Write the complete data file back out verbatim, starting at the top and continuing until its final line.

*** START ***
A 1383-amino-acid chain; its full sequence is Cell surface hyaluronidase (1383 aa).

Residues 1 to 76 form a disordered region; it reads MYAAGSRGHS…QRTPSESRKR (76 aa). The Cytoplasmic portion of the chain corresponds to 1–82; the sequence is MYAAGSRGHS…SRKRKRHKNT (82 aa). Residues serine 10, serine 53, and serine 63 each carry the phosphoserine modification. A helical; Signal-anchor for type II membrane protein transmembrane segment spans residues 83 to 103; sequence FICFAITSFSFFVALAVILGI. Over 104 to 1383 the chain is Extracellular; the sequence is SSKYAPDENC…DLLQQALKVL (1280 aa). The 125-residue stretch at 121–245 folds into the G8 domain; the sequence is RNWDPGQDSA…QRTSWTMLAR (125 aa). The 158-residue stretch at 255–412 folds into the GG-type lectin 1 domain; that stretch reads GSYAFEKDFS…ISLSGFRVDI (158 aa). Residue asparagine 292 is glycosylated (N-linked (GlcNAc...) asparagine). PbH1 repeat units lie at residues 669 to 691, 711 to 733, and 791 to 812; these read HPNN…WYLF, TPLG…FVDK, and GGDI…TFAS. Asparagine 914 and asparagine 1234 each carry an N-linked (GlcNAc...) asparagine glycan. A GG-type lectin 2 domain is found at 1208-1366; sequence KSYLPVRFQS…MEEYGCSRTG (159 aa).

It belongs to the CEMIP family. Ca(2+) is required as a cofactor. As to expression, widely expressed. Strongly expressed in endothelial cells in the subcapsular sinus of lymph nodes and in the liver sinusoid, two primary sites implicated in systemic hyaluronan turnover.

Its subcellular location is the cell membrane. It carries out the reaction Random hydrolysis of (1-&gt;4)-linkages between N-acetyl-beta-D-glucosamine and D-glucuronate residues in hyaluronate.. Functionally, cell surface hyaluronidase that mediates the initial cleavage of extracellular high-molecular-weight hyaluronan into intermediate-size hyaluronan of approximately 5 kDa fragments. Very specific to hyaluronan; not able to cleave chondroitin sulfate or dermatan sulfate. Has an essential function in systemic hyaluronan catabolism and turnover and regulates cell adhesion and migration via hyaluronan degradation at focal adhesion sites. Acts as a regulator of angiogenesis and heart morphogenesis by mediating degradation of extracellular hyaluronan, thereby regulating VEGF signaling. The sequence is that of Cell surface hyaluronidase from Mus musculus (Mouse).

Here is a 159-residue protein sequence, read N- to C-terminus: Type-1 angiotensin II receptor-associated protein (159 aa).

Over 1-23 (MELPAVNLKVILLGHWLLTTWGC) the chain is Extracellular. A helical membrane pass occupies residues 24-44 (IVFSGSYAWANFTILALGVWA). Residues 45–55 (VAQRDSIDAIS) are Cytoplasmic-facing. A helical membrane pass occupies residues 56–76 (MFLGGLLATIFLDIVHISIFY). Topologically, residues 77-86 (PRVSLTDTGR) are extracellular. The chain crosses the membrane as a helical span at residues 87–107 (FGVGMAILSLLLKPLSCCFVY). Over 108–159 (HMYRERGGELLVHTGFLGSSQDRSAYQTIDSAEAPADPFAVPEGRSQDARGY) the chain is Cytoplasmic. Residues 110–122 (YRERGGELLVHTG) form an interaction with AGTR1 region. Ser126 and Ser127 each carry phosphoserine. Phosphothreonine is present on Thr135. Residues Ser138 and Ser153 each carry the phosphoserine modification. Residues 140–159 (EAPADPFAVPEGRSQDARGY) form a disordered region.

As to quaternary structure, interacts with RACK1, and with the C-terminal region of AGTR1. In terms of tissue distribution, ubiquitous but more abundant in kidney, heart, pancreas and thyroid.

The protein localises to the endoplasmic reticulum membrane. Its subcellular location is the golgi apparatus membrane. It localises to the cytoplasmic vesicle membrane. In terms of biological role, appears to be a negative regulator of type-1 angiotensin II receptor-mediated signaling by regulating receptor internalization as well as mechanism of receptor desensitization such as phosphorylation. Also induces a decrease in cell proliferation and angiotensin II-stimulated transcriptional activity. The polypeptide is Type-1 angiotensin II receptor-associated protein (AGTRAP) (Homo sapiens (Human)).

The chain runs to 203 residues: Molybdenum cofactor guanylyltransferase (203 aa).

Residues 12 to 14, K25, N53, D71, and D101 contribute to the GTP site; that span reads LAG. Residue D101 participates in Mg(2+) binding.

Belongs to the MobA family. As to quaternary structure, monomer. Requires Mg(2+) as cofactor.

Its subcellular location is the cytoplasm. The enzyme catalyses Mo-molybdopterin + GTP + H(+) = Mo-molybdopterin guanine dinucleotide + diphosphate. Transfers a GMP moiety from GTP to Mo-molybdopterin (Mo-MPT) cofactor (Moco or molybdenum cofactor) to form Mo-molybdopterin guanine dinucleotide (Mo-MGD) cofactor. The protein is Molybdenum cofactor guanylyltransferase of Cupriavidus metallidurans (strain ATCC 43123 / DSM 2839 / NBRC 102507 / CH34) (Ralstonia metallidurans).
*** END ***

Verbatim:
A 1383-amino-acid chain; its full sequence is Cell surface hyaluronidase (1383 aa).

Residues 1 to 76 form a disordered region; it reads MYAAGSRGHS…QRTPSESRKR (76 aa). The Cytoplasmic portion of the chain corresponds to 1–82; the sequence is MYAAGSRGHS…SRKRKRHKNT (82 aa). Residues serine 10, serine 53, and serine 63 each carry the phosphoserine modification. A helical; Signal-anchor for type II membrane protein transmembrane segment spans residues 83 to 103; sequence FICFAITSFSFFVALAVILGI. Over 104 to 1383 the chain is Extracellular; the sequence is SSKYAPDENC…DLLQQALKVL (1280 aa). The 125-residue stretch at 121–245 folds into the G8 domain; the sequence is RNWDPGQDSA…QRTSWTMLAR (125 aa). The 158-residue stretch at 255–412 folds into the GG-type lectin 1 domain; that stretch reads GSYAFEKDFS…ISLSGFRVDI (158 aa). Residue asparagine 292 is glycosylated (N-linked (GlcNAc...) asparagine). PbH1 repeat units lie at residues 669 to 691, 711 to 733, and 791 to 812; these read HPNN…WYLF, TPLG…FVDK, and GGDI…TFAS. Asparagine 914 and asparagine 1234 each carry an N-linked (GlcNAc...) asparagine glycan. A GG-type lectin 2 domain is found at 1208-1366; sequence KSYLPVRFQS…MEEYGCSRTG (159 aa).

It belongs to the CEMIP family. Ca(2+) is required as a cofactor. As to expression, widely expressed. Strongly expressed in endothelial cells in the subcapsular sinus of lymph nodes and in the liver sinusoid, two primary sites implicated in systemic hyaluronan turnover.

Its subcellular location is the cell membrane. It carries out the reaction Random hydrolysis of (1-&gt;4)-linkages between N-acetyl-beta-D-glucosamine and D-glucuronate residues in hyaluronate.. Functionally, cell surface hyaluronidase that mediates the initial cleavage of extracellular high-molecular-weight hyaluronan into intermediate-size hyaluronan of approximately 5 kDa fragments. Very specific to hyaluronan; not able to cleave chondroitin sulfate or dermatan sulfate. Has an essential function in systemic hyaluronan catabolism and turnover and regulates cell adhesion and migration via hyaluronan degradation at focal adhesion sites. Acts as a regulator of angiogenesis and heart morphogenesis by mediating degradation of extracellular hyaluronan, thereby regulating VEGF signaling. The sequence is that of Cell surface hyaluronidase from Mus musculus (Mouse).

Here is a 159-residue protein sequence, read N- to C-terminus: Type-1 angiotensin II receptor-associated protein (159 aa).

Over 1-23 (MELPAVNLKVILLGHWLLTTWGC) the chain is Extracellular. A helical membrane pass occupies residues 24-44 (IVFSGSYAWANFTILALGVWA). Residues 45–55 (VAQRDSIDAIS) are Cytoplasmic-facing. A helical membrane pass occupies residues 56–76 (MFLGGLLATIFLDIVHISIFY). Topologically, residues 77-86 (PRVSLTDTGR) are extracellular. The chain crosses the membrane as a helical span at residues 87–107 (FGVGMAILSLLLKPLSCCFVY). Over 108–159 (HMYRERGGELLVHTGFLGSSQDRSAYQTIDSAEAPADPFAVPEGRSQDARGY) the chain is Cytoplasmic. Residues 110–122 (YRERGGELLVHTG) form an interaction with AGTR1 region. Ser126 and Ser127 each carry phosphoserine. Phosphothreonine is present on Thr135. Residues Ser138 and Ser153 each carry the phosphoserine modification. Residues 140–159 (EAPADPFAVPEGRSQDARGY) form a disordered region.

As to quaternary structure, interacts with RACK1, and with the C-terminal region of AGTR1. In terms of tissue distribution, ubiquitous but more abundant in kidney, heart, pancreas and thyroid.

The protein localises to the endoplasmic reticulum membrane. Its subcellular location is the golgi apparatus membrane. It localises to the cytoplasmic vesicle membrane. In terms of biological role, appears to be a negative regulator of type-1 angiotensin II receptor-mediated signaling by regulating receptor internalization as well as mechanism of receptor desensitization such as phosphorylation. Also induces a decrease in cell proliferation and angiotensin II-stimulated transcriptional activity. The polypeptide is Type-1 angiotensin II receptor-associated protein (AGTRAP) (Homo sapiens (Human)).

The chain runs to 203 residues: Molybdenum cofactor guanylyltransferase (203 aa).

Residues 12 to 14, K25, N53, D71, and D101 contribute to the GTP site; that span reads LAG. Residue D101 participates in Mg(2+) binding.

Belongs to the MobA family. As to quaternary structure, monomer. Requires Mg(2+) as cofactor.

Its subcellular location is the cytoplasm. The enzyme catalyses Mo-molybdopterin + GTP + H(+) = Mo-molybdopterin guanine dinucleotide + diphosphate. Transfers a GMP moiety from GTP to Mo-molybdopterin (Mo-MPT) cofactor (Moco or molybdenum cofactor) to form Mo-molybdopterin guanine dinucleotide (Mo-MGD) cofactor. The protein is Molybdenum cofactor guanylyltransferase of Cupriavidus metallidurans (strain ATCC 43123 / DSM 2839 / NBRC 102507 / CH34) (Ralstonia metallidurans).